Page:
Why the Oakland Fire Says So Much About San Francisco’s Homeless Problems

In early December, a warehouse caught fire in Oakland, California, causing 36 deaths. The recovery efforts are now complete, but the effects of this incident will be felt for some time.

This warehouse nicknamed Ghost Ship by the people living there was a kind of last bastion of disordered living. All across the Bay Area, skyrocketing rents and the cost of living are forcing low-income or homeless people into a smaller and smaller area. Eventually, something had to give.

The Details of the Fire

Ghost Ship, legally speaking, was zoned not for residential use, but for industrial purposes. As a result, it posed a minor safety hazard at even the best of times. But when the fire broke out, there was little the building’s residents could do.

Inside the so-called Ghost Ship warehouse was an array of living areas, art studios and workshops, where people practiced their craft or merely got some needed shuteye. The space was a maze of battered beds and couches even pianos and entire mobile homes.

But the building caught fire unexpectedly one cold night in December during a dance party, stunning the Bay Area’s artist community and unearthing a problem that doesn’t get nearly as much attention in America as it deserves: homelessness.

But this warehouse isn’t just a living space it’s a very real indictment of the rent and homeless crises in the United States. It’s not a uniquely American problem, but America makes it uniquely unforgiveable, since we’re both the wealthiest nation on earth and the most powerful. Is it controversial to point out that Americans shouldn’t be dying homeless or doomed to ignominy?

In the Oakland area, the average cost of renting an apartment has doubled itself in a mere five years. Hence places like Ghost Ship: illegal havens for the severely financially depressed to find shelter from the elements. It also served as a bustling community center, where residents could create and display visual art, perform on their favorite instruments or build furniture. A space like this would be a welcome addition to nearly any city in America, but in Oakland, it had to exist underground, beyond the eyes of the authorities.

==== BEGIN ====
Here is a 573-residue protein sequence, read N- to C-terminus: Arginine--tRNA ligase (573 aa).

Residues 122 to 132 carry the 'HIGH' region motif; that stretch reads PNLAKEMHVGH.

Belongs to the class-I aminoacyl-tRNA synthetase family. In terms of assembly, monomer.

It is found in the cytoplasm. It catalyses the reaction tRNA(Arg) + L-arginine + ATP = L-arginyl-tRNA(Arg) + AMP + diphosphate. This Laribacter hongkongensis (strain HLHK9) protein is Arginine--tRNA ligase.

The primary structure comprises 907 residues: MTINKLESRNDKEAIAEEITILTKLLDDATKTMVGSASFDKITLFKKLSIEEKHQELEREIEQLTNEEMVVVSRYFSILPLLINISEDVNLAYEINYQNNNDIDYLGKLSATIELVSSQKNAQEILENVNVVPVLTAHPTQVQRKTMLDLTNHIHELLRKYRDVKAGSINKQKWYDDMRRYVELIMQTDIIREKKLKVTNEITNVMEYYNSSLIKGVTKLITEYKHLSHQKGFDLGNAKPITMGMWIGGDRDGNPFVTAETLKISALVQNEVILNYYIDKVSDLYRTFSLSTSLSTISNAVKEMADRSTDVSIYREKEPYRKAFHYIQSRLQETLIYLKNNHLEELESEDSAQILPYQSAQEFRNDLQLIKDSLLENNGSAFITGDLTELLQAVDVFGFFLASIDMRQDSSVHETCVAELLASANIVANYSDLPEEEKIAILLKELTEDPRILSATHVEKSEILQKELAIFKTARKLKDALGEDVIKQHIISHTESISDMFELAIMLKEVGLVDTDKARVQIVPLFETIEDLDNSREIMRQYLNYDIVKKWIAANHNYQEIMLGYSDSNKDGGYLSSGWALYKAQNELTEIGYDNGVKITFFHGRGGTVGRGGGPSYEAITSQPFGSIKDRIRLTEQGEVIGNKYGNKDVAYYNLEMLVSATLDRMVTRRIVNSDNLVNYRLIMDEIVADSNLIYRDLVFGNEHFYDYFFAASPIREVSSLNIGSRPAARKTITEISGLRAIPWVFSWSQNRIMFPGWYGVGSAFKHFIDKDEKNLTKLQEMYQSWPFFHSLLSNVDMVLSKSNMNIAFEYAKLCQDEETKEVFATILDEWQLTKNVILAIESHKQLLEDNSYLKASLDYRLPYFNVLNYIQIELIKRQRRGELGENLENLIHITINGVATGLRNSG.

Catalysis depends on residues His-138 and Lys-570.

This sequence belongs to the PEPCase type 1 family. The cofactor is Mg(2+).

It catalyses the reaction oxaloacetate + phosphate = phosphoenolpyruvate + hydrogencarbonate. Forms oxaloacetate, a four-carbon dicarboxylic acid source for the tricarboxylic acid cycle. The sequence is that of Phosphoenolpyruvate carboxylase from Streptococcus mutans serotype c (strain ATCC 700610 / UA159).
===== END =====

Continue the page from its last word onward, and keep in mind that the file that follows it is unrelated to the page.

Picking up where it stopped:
Partial blame falls at the feet of the region’s tech giants, who have ratcheted up both the price of rent and the general cost of living in Oakland and beyond. One of Ghost Ship’s residents, Jose Avalos, was clear about his reasons for inhabiting the place: I am an artist … I was living there because there’s no housing that’s affordable in the East Bay. Previously, his rent was $565 per month. In Oakland, an equivalent space goes for $2,000 or more. It’s just not feasible.

The entire region is facing this kind of no-easy-answer identity crisis as new wealth moves into areas like San Francisco, the affordable housing crisis becomes ever more crippling, causing residents and would-be residents into competition with one another. Low-income households have to move farther and farther away from centers of commerce, making it ever-harder to land back on their feet. It’s a vicious cycle, and one that will take nothing short of a nationwide collective effort to solve.

Possible Answers

Luckily, progressive minds are turning their attention toward reducing America’s homeless population and making sure we never have another incident like what happened at Ghost Ship.

Thanks to initiatives like the Affordable Housing and Community Economic Development, low-income families are better equipped than ever to take advantage of housing tax credits, tax exemptions and grants for community development projects.

In nearby San Francisco one of the world’s capitals of high-tech progress officials are mulling an additional tax on tech-focused corporations to help build up infrastructure and relief programs to get more Americans off the streets and into safer living conditions. Nobody ever said technology companies were causing this problem single-handedly, but since there’s amble evidence they’re playing a key role, it’s only fair that they should help put things right.

Progress as a Curse

It’s clear that, for too many people, progress can actually be a curse or even a death sentence. It’s up to all of us to recognize that the dignity of even a single citizen should be a top priority, and should sweep aside any previous political and cultural differences we might have.

If we’re dead-set on believing in American Exceptionalism, we had better act like we deserve the title and that means looking after our most vulnerable citizens.

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